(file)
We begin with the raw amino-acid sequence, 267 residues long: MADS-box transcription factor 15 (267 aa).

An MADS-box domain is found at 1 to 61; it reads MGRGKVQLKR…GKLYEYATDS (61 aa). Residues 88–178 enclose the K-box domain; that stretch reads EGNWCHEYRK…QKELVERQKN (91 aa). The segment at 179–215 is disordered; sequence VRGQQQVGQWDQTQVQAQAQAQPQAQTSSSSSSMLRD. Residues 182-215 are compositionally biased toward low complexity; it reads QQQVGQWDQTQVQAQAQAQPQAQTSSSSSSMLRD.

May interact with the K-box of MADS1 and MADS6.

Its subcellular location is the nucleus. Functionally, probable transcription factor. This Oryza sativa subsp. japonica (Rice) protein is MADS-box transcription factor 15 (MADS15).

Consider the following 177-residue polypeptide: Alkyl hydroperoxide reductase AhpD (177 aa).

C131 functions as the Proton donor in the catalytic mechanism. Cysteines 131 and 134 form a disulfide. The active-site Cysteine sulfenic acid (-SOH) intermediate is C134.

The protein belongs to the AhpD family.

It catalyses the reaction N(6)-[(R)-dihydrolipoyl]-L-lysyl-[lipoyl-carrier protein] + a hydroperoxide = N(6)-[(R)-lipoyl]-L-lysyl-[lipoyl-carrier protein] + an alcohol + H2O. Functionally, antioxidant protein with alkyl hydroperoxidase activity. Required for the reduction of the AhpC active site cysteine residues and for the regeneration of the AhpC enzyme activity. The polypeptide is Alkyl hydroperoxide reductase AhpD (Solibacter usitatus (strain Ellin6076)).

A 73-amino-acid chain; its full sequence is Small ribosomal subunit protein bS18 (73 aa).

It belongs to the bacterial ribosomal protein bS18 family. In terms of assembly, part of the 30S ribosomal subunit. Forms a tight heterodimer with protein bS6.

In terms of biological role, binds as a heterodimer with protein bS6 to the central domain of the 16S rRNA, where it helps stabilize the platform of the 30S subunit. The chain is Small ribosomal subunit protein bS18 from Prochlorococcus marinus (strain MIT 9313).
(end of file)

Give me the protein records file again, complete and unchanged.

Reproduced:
We begin with the raw amino-acid sequence, 267 residues long: MADS-box transcription factor 15 (267 aa).

An MADS-box domain is found at 1 to 61; it reads MGRGKVQLKR…GKLYEYATDS (61 aa). Residues 88–178 enclose the K-box domain; that stretch reads EGNWCHEYRK…QKELVERQKN (91 aa). The segment at 179–215 is disordered; sequence VRGQQQVGQWDQTQVQAQAQAQPQAQTSSSSSSMLRD. Residues 182-215 are compositionally biased toward low complexity; it reads QQQVGQWDQTQVQAQAQAQPQAQTSSSSSSMLRD.

May interact with the K-box of MADS1 and MADS6.

Its subcellular location is the nucleus. Functionally, probable transcription factor. This Oryza sativa subsp. japonica (Rice) protein is MADS-box transcription factor 15 (MADS15).

Consider the following 177-residue polypeptide: Alkyl hydroperoxide reductase AhpD (177 aa).

C131 functions as the Proton donor in the catalytic mechanism. Cysteines 131 and 134 form a disulfide. The active-site Cysteine sulfenic acid (-SOH) intermediate is C134.

The protein belongs to the AhpD family.

It catalyses the reaction N(6)-[(R)-dihydrolipoyl]-L-lysyl-[lipoyl-carrier protein] + a hydroperoxide = N(6)-[(R)-lipoyl]-L-lysyl-[lipoyl-carrier protein] + an alcohol + H2O. Functionally, antioxidant protein with alkyl hydroperoxidase activity. Required for the reduction of the AhpC active site cysteine residues and for the regeneration of the AhpC enzyme activity. The polypeptide is Alkyl hydroperoxide reductase AhpD (Solibacter usitatus (strain Ellin6076)).

A 73-amino-acid chain; its full sequence is Small ribosomal subunit protein bS18 (73 aa).

It belongs to the bacterial ribosomal protein bS18 family. In terms of assembly, part of the 30S ribosomal subunit. Forms a tight heterodimer with protein bS6.

In terms of biological role, binds as a heterodimer with protein bS6 to the central domain of the 16S rRNA, where it helps stabilize the platform of the 30S subunit. The chain is Small ribosomal subunit protein bS18 from Prochlorococcus marinus (strain MIT 9313).